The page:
Meet Don Tillman, the genetics professor with a scientific approach to everything. But he’s facing a set of human dilemmas tougher than the trickiest of equations.

Right now he is in professional hot water after a lecture goes viral for all the wrong reasons; his wife of 4,380 days, Rosie, is about to lose the research job she loves; and – the most serious problem of all – their eleven-year-old son, Hudson, is struggling at school. He’s a smart kid, but socially awkward and not fitting in.

Fortunately, Don’s had a lifetime’s experience of not fitting in. And he’s going to share the solutions with Hudson.

He’ll need the help of old friends and new, lock horns with the education system, and face some big questions about himself. As well as opening the world’s best cocktail bar.

Amazon UK

I missed out on the first two books in this trilogy, and although I enjoyed the reading ‘The Rosie Result’, I felt I missed out on some of the character development of Don and Rosie, that reading the previous books would give me. In terms of the story, it does read well as a standalone, as this focuses on the problems Hudson, Don’s son is having with his school life.

The book explores being on the autism spectrum, and what this means to the individual, their family, friends and the society they are part of. The tone of the book is lighthearted and many of the family’s experiences are recounted in a humorous way.

The author explores some important topical issues relating to Autism, such as the benefit of an autism diagnosis and the pros and cons of being labelled, and crucially whether autistic children’s behaviour needs to be modified, or should society accommodate them, without the need to conform?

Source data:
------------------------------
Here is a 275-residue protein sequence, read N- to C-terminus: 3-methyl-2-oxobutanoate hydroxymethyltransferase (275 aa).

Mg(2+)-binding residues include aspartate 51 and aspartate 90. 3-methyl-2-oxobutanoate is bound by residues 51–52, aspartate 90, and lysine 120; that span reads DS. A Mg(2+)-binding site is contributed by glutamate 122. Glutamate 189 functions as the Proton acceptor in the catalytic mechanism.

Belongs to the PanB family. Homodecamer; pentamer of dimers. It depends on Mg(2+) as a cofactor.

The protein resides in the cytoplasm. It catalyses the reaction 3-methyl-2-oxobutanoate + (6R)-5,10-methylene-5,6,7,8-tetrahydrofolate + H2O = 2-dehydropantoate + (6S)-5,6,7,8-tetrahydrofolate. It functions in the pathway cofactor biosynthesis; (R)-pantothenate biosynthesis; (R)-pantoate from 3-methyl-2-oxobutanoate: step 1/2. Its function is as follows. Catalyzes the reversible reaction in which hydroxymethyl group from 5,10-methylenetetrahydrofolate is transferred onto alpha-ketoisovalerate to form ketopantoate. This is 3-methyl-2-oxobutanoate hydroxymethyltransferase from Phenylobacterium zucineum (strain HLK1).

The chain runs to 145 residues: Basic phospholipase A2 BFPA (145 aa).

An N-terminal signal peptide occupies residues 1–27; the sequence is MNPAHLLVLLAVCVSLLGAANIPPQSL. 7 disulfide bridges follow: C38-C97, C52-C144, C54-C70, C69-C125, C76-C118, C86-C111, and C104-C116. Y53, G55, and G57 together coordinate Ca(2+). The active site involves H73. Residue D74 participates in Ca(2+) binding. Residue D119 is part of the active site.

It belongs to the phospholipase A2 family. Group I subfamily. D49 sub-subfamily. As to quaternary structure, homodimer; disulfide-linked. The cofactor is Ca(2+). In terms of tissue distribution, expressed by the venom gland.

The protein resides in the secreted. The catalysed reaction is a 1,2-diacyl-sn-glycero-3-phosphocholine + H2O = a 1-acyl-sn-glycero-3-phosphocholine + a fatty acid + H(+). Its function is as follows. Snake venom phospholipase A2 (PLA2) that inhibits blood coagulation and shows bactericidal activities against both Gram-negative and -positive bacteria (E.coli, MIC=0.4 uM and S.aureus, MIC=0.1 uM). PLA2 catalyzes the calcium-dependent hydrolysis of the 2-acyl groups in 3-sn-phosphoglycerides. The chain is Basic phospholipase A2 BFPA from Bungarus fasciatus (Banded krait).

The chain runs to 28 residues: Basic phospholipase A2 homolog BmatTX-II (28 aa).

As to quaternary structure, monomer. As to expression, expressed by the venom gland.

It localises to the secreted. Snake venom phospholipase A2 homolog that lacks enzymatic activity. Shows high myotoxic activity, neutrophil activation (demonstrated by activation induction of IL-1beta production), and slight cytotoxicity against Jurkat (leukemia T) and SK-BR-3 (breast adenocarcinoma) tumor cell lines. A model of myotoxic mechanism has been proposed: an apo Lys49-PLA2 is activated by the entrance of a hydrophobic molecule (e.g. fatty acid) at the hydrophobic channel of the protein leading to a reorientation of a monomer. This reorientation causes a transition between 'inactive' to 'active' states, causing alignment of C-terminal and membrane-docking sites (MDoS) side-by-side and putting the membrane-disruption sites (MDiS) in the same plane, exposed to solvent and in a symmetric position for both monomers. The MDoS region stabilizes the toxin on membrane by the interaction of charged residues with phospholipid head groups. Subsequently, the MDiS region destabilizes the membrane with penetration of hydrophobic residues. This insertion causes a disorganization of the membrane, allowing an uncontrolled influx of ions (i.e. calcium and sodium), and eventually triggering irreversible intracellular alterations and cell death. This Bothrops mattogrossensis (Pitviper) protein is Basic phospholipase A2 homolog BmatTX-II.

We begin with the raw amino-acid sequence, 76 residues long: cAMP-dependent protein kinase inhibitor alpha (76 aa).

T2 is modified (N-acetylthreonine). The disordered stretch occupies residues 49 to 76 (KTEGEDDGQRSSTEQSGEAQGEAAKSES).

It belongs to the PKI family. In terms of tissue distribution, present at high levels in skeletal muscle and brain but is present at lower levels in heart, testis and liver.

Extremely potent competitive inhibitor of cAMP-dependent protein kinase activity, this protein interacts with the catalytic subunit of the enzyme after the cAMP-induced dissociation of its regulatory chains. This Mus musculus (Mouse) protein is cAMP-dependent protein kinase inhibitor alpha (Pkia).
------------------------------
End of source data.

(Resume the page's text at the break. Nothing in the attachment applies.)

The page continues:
The characters are believable and the issues discussed are handled sensitively and in a readable way. You quickly become invested in the family and want them to have a hopeful, satisfying future.

In summary, even if you haven’t read the other books in the series this is a worthwhile read, I enjoyed it, but if you can read the whole series do. The ending is well-written and realistic, whilst giving an optimistic outlook on the family’s future.

Posted in Book Review, Book Spotlight, Crime, Extract, Thriller

A Beautiful Corpse – 5* #Review Christi Daugherty @HarperFiction- @CJ_Daugherty-@HarperCollinsUK @fictionpubteam #Paperback #PublicationDay #Crime #journalist #Savannah #Extract

It’s a thin line between love and murder…

A murder that shocks a city…